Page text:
Heart-Attack

Did you mean: Heartattack
Search Suggestions: Blog | Aspirin | Menopause | Blocked Arteries | Heart Attack

Could You Have a Silent Heart Attack and Not Know It?

So-called “silent” or minor heart attacks often go unnoticed because the symptoms can be very vague. If a silent heart attack occurs during waking hours, you may have a slight feeling of discomfort, of being a little bit “off.” They can also occur in your sleep. It’s a fact that about 25 percent…

Read More

Learn the Signs and Symptoms of a Heart Attack in Women

…Rosie O’Donnell just suffered a heart attack that required an emergency medical intervention. But what happened to Ms. O’Donnell is just a reminder that heart disease is something that every woman needs to be savvy about the signs and symptoms of a heart attack and that the technology we have developed…

Read More

If Someone Has a Heart Attack, Do These 2 Things!

A heart attack can strike anyone, anywhere, at any time. Many people think a heart attack will never happen to them and take their heart health for granted. Then, the next thing they know they’re a patient on the critical care unit for cardiovascular issues. I hope you never need this information and…

Read More

Heart Attack Symptoms in Women: What You Need to Know

We’ve long-known that heart attack symptoms in women are often missed, and a study shows just how severe the issue is. A study in the Journal of the American Medical Association show that female heart attack patients die at a much higher rate than men—even in the hospital. The study analyzed over…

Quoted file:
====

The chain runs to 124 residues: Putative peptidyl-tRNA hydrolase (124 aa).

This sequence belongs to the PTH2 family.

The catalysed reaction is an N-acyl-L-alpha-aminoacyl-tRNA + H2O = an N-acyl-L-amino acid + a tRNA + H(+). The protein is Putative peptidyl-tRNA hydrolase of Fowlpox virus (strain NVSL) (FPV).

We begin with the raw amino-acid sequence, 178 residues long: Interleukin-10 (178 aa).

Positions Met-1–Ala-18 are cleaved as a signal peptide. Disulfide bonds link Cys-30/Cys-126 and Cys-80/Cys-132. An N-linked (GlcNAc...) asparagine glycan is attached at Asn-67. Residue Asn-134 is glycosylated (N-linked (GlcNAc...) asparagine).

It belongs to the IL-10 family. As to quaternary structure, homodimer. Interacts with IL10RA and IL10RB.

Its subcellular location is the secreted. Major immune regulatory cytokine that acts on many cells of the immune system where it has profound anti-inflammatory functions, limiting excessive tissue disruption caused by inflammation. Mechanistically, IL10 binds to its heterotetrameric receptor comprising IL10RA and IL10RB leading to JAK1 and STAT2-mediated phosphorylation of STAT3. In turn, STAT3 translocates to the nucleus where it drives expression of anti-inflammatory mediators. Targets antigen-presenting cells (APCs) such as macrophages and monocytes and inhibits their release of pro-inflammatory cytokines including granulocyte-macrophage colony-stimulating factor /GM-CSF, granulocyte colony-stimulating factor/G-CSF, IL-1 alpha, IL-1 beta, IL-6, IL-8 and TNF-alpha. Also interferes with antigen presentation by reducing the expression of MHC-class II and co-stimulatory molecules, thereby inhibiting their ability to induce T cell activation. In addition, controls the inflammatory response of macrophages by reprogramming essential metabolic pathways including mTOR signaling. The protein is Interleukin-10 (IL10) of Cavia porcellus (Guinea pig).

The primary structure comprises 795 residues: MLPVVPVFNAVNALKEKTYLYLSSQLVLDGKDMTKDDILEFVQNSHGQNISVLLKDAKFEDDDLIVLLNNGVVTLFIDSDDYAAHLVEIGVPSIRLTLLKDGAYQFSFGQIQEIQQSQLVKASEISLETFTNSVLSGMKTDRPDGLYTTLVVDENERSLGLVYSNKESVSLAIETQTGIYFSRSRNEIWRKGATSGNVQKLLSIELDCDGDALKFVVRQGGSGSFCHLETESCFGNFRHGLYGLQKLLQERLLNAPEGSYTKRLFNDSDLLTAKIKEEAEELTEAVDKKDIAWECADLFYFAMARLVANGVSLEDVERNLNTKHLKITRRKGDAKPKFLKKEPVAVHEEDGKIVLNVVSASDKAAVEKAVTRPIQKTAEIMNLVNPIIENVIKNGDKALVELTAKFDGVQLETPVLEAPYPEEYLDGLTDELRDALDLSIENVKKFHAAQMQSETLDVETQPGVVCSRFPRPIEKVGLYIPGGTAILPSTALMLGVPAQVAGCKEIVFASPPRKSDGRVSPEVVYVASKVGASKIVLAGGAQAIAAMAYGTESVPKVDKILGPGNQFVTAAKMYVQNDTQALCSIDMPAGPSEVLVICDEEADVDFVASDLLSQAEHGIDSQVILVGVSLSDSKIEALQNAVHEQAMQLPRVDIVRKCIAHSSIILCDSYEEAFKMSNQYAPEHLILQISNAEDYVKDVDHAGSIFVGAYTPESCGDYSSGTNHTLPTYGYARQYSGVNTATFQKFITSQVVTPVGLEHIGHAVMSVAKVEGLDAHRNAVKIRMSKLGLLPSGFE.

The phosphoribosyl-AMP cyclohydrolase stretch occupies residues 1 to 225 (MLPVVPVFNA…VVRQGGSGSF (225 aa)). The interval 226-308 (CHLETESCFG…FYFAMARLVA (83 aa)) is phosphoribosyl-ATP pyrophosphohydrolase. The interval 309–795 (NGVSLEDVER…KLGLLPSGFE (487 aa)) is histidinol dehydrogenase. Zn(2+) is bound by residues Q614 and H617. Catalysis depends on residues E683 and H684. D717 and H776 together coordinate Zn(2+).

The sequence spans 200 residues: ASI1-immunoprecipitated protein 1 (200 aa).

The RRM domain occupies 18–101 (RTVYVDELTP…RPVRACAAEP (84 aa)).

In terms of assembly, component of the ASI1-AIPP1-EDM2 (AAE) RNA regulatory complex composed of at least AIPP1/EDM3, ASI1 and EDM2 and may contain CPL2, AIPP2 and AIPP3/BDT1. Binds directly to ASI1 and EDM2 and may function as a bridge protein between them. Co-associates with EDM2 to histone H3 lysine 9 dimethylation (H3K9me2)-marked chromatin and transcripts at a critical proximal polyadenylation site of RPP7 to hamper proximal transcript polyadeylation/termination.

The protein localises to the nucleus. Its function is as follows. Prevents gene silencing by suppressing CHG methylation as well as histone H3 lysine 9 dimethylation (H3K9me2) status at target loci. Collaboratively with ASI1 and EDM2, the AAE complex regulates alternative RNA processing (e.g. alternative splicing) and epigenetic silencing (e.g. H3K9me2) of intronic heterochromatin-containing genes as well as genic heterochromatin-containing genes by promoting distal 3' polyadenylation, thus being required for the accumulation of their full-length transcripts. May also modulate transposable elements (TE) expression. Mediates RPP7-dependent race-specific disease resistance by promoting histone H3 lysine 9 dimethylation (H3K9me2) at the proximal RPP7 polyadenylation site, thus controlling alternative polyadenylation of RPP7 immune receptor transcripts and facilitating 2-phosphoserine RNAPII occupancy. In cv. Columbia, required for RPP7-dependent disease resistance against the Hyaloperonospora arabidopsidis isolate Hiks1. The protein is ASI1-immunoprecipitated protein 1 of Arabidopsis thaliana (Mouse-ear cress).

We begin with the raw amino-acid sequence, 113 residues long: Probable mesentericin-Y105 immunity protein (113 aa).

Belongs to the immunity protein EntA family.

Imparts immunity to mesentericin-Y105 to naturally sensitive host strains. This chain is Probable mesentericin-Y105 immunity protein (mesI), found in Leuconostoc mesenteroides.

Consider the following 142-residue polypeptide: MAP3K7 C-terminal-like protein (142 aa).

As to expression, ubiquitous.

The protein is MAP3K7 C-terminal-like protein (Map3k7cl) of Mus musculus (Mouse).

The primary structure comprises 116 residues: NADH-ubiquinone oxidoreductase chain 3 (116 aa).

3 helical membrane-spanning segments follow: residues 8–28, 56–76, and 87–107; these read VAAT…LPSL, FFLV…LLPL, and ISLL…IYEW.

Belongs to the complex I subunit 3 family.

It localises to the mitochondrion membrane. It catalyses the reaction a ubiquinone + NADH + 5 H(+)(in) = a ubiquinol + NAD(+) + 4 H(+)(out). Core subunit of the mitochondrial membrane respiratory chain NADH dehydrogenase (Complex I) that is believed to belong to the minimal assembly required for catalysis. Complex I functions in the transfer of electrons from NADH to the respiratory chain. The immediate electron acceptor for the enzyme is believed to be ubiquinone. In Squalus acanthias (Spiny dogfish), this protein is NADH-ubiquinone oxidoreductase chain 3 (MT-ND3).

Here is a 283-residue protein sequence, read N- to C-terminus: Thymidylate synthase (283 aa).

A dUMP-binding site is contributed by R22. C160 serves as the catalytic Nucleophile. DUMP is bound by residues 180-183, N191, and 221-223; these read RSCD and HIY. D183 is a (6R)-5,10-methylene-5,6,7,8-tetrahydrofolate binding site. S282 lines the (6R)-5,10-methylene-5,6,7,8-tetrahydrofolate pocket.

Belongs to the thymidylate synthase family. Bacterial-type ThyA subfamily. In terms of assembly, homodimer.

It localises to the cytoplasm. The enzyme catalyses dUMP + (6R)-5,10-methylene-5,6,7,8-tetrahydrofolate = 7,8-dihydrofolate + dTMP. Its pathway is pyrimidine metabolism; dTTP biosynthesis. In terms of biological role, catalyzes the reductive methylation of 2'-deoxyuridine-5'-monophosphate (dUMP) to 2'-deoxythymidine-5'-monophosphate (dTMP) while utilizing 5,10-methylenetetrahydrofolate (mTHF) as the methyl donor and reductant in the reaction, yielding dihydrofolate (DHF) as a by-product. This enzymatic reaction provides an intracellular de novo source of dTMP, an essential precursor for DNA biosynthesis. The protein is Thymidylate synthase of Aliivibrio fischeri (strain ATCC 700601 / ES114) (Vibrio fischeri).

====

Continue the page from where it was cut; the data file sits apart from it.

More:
Read More

Signs and Symptoms of a Heart Attack in Young Women

We’ve long known that when it comes to heart attack symptoms, men and women are different. While men often have the telltale chest pain, signs and symptoms of a heart attack in women are far more subtle—that’s especially true when it comes to younger women. A new study published in JAMA Internal…

Read More

“But I’m Too Young to Have a Heart Attack…”

…alone. People often think of heart disease as a part something that happens as you “get old.” But even young to middle-aged adults can have a heart attack, also called a myocardial infarction or MI. Over the years, I’ve seen men as young as 24-years old, and a woman who was just 18, suffer a heart…

Read More

A Stressful Job Can Up Your Heart Attack Risk by 23%!

We’ve long-known that stress can increase heart attack risk. Now, a new study quantifies just how dangerous stress can be on your heart. Researchers at the University College of London analyzed results of previous studies in 13 different European countries from 1985 to 2006. Participants in these…

Read More

Can Shifting Your Sleep Schedule Cause a Heart Attack?

…those working evening, night, and split or rotating shifts have a 40% increased risk of coronary artery disease and are 23% more likely to have a heart attack. Plus, working the night shift ups your chances of suffering from a coronary event to 41%. We also now have data from the largest shift worker study…

Read More

A High Antioxidant Diet Lowers Heart Attack Risk